An enzyme prevents brain cells in aging mice from developing knots of proteins resembling those that are a hallmark of Alzheimer's disease, scientists report. Known as Pin1, the enzyme could form the basis of new treatments for the memory-stealing disorder.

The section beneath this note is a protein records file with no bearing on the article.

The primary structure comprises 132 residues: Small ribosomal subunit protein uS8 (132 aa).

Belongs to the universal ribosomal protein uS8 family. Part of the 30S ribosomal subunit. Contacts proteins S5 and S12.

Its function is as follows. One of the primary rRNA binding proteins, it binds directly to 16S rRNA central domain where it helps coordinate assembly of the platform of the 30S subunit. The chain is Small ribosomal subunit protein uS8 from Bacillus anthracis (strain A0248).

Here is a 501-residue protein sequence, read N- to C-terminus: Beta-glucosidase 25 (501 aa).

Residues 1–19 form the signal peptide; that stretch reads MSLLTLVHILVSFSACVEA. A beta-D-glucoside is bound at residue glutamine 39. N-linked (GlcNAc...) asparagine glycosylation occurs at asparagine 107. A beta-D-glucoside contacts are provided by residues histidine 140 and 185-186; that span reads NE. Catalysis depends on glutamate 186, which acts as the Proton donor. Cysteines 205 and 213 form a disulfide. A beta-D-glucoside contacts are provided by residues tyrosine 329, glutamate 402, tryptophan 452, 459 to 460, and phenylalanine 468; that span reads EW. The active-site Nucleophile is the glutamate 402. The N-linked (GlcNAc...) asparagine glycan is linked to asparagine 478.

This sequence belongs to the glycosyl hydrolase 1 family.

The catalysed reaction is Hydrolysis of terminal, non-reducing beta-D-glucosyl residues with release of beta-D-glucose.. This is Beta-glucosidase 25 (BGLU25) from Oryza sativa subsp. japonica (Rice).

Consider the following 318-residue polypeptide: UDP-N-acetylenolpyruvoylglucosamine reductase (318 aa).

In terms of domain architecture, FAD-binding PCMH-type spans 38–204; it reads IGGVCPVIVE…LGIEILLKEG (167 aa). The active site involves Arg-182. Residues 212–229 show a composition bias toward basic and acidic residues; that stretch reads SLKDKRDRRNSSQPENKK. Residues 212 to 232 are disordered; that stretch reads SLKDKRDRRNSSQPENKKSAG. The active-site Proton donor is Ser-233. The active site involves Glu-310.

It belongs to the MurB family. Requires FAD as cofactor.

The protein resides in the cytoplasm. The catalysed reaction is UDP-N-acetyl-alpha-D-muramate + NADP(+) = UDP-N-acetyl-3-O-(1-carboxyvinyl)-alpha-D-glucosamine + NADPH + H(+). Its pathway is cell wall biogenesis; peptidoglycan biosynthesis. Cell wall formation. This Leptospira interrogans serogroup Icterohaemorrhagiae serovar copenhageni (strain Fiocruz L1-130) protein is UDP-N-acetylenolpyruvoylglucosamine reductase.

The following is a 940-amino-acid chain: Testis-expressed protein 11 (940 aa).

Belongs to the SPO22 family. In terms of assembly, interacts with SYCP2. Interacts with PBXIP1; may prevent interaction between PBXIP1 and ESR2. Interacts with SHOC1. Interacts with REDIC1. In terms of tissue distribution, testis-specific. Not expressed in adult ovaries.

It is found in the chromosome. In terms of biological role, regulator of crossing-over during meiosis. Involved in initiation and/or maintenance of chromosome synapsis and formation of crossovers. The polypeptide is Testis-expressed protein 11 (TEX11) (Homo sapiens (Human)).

In 1995, Kun Ping Lu of Beth Israel Deaconess Medical Center in Boston and Tony Hunter of the Salk Institute for Biological Studies in La Jolla, Calif., discovered Pin1. They subsequently showed that it interacts with a protein called tau, an important component of one of the two brain lesions seen in Alzheimer's disease. Known as tangles, these snarls of tau filaments turn up inside nerve cells. In contrast, the other lesion consists of an abnormal buildup outside nerve cells of a protein fragment known as beta-amyloid.
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